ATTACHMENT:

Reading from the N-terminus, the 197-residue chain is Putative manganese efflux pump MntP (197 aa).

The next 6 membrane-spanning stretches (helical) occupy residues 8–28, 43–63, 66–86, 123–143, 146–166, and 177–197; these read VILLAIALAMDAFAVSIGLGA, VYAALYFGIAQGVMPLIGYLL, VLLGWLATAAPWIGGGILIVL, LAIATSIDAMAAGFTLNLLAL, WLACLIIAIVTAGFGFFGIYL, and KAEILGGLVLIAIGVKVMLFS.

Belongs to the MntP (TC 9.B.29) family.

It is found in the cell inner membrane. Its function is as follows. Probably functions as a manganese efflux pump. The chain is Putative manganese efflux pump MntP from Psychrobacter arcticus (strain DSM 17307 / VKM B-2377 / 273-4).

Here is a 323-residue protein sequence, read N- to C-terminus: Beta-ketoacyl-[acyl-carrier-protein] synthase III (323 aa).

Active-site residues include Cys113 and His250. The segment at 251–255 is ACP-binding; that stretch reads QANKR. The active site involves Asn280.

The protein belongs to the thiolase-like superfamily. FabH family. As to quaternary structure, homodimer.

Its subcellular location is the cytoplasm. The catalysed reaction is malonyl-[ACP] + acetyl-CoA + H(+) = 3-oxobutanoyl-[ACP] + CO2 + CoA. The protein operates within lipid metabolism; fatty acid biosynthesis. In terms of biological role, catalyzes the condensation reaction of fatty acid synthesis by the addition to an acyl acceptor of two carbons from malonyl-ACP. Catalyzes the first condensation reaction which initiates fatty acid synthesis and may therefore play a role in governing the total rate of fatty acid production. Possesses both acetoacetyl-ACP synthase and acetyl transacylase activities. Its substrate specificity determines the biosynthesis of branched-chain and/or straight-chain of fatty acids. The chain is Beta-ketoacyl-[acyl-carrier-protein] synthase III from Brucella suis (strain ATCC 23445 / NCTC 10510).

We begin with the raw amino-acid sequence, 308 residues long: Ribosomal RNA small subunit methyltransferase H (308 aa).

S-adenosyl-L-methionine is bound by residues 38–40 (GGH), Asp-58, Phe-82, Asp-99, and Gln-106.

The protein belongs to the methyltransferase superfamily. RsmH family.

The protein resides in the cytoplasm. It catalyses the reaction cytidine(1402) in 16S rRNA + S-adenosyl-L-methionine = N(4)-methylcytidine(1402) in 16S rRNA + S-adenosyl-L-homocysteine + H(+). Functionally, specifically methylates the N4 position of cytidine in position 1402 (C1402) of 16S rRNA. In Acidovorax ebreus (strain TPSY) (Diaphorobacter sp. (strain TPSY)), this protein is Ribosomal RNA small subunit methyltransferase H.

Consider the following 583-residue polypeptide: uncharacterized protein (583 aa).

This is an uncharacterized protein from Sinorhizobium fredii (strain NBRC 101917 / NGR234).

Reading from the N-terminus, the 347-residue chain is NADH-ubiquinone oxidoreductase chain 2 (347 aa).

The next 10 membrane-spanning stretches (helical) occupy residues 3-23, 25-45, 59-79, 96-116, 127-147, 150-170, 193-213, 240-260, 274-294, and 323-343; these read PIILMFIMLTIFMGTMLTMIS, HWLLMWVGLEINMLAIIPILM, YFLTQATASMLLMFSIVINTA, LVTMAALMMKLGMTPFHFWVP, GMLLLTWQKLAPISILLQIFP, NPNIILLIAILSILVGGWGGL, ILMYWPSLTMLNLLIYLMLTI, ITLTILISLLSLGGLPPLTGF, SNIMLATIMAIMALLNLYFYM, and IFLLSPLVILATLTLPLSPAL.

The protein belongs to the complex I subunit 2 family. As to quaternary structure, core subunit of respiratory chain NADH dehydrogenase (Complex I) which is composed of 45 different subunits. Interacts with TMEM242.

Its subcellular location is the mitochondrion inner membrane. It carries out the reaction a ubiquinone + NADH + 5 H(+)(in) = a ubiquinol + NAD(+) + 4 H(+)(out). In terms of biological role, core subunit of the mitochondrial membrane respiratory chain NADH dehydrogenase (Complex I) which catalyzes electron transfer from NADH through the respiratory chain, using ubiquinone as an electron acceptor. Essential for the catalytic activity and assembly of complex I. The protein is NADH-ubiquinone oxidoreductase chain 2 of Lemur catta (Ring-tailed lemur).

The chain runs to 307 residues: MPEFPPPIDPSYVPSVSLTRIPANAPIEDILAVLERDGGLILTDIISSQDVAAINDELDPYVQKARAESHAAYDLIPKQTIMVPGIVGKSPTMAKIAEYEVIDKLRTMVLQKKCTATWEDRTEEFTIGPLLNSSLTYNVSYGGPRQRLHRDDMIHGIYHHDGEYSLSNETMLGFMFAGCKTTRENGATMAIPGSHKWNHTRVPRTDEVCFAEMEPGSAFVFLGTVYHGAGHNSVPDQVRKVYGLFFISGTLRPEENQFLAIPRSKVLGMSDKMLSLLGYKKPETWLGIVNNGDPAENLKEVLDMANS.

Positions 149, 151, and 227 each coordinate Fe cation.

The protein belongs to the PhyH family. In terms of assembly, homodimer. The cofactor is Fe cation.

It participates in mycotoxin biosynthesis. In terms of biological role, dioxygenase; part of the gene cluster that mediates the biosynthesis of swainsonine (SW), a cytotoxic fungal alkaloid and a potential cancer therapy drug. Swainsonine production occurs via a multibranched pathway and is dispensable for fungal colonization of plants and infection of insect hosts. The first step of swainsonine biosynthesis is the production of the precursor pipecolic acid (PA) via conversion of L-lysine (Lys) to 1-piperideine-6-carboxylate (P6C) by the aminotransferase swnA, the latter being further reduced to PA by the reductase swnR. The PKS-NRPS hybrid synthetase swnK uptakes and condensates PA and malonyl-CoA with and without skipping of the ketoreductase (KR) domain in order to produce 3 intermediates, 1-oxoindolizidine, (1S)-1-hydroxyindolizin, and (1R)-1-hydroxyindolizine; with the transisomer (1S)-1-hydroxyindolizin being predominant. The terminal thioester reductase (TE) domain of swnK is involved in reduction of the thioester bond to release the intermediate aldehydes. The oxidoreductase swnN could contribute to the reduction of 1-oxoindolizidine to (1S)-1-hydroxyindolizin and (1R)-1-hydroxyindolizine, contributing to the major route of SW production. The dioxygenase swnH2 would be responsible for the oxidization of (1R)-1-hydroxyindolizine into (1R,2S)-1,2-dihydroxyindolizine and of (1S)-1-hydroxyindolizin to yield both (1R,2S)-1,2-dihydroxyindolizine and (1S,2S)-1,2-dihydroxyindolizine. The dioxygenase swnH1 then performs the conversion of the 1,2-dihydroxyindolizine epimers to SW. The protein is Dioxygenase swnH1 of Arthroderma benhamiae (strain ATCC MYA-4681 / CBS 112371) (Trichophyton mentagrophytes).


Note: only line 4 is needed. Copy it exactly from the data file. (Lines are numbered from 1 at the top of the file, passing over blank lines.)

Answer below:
It is found in the cell inner membrane. Its function is as follows. Probably functions as a manganese efflux pump. The chain is Putative manganese efflux pump MntP from Psychrobacter arcticus (strain DSM 17307 / VKM B-2377 / 273-4).